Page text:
Zerocash is a protocol that provides a decentralized crypto-currency in which, as in Bitcoin, users collaborate to maintain the currency by broadcasting and verifying payment transactions. Zerocash, however, differs from Bitcoin in how these payment transactions are assembled and then verified.
Zerocash extends Bitcoin's protocol by adding new types of transactions that provide a separate privacy-preserving currency, in which transactions reveal neither the payment's origin, destination, or amount. Zerocash creates a separate anonymous currency, existing alongside a (non-anonymous) base currency, which refers to as Basecoin. Each user can convert (non-anonymous) basecoins into (anonymous) Zerocash coins, which is called zerocoins. Users can then send zerocoins to other users, and split or merge zerocoins they own in any way that preserves the total value. Users can also convert zerocoins back into basecoins, though in principle this is not necessary: all payments can be directly made in terms of zerocoins.
The key part of the protocol is that a user who has commited some amount of their coins to the public Zerocash ledger can prove that they know enough information about some coin in the ledger, without revealing which coin it is, and without revealing their own identity. The proof is then verified by the miners in a similar way regular Bitcoin transactions are verified. The scheme is known as zero-knowledge proof: the kind of proof where an agent proves that they know some secret without revealing any of its contents. It allows Zerocash transactions to be executed without revealing neither the source, nor the address, nor the value of the transaction.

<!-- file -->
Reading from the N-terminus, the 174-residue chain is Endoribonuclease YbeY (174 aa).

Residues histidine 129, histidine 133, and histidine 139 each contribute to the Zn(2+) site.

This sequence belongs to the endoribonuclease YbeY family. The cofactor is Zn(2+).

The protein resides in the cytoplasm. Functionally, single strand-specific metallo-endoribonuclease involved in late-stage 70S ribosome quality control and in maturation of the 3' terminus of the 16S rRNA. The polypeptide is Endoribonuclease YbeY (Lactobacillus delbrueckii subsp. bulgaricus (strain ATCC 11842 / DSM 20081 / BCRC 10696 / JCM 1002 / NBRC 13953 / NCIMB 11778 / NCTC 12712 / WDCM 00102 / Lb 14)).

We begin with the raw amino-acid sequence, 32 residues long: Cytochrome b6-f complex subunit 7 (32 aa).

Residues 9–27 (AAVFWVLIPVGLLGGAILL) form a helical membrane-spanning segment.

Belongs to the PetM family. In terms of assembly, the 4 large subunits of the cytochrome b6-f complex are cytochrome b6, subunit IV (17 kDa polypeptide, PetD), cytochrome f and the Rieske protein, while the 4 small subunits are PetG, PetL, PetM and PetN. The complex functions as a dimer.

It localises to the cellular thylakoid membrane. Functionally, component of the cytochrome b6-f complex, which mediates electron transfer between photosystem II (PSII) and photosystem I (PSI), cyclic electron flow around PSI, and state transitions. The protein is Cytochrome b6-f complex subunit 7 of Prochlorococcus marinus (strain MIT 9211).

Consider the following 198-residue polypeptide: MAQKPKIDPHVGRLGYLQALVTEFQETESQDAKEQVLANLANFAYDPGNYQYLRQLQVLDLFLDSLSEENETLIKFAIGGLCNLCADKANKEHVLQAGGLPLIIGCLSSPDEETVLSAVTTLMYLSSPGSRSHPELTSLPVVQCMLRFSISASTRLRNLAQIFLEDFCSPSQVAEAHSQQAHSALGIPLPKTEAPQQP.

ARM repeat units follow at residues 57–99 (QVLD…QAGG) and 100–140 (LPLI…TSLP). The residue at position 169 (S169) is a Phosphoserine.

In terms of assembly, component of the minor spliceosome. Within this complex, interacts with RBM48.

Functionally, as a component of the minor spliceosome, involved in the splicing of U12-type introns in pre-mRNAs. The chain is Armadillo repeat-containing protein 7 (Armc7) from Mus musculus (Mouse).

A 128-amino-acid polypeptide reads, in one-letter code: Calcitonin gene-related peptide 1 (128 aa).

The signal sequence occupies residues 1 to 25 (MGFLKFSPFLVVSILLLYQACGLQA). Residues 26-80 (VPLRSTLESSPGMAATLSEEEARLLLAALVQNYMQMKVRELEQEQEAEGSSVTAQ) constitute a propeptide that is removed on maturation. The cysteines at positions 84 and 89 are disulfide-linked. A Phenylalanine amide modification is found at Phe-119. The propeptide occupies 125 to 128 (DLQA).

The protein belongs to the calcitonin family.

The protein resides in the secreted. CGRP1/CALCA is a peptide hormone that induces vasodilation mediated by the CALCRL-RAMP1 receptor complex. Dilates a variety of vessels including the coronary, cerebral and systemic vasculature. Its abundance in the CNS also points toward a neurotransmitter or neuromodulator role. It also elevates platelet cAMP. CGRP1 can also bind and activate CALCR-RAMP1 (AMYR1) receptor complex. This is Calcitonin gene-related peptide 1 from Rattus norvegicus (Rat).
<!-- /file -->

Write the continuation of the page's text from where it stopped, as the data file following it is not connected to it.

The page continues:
Part of the protocol was already instantiated in the prior Zerocoin project. However, it had great limits as to the anonymity provided, as well as implementational disadvantages that made Zerocoin unacceptable to the Bitcoin community. One of the main drawbacks was the size of the information on the coins that are commited to the ledger. Because, much like in Bitcoin protocol, all of this information must be kept public, even small sizes can bee too costly in the long run.
Zerocash has an elegant way to overcome this obstacle: it feeds each of the mint commitments to a cryptographic hash function; each hash-value then becomes a node in a tree-like data structure known as a Merkle tree; each node is concatenated with others in such a way that the information is efficiently kept with the retained ability to retrieve it when needed – for example, when a user wishes to prove that they know a certain part of all this information as in the case of pour transactions.
Zerocash is a promising development in the field of crypto-currencies. It is developed by some of the brightest crypto-engineers, using state of art cryptography. Even though an actual implementation in Bitcoin is yet to be seen, care given to both mathematical and implementational aspects of the protocol suggests that users will soon be able to try out Zerocash for themselves.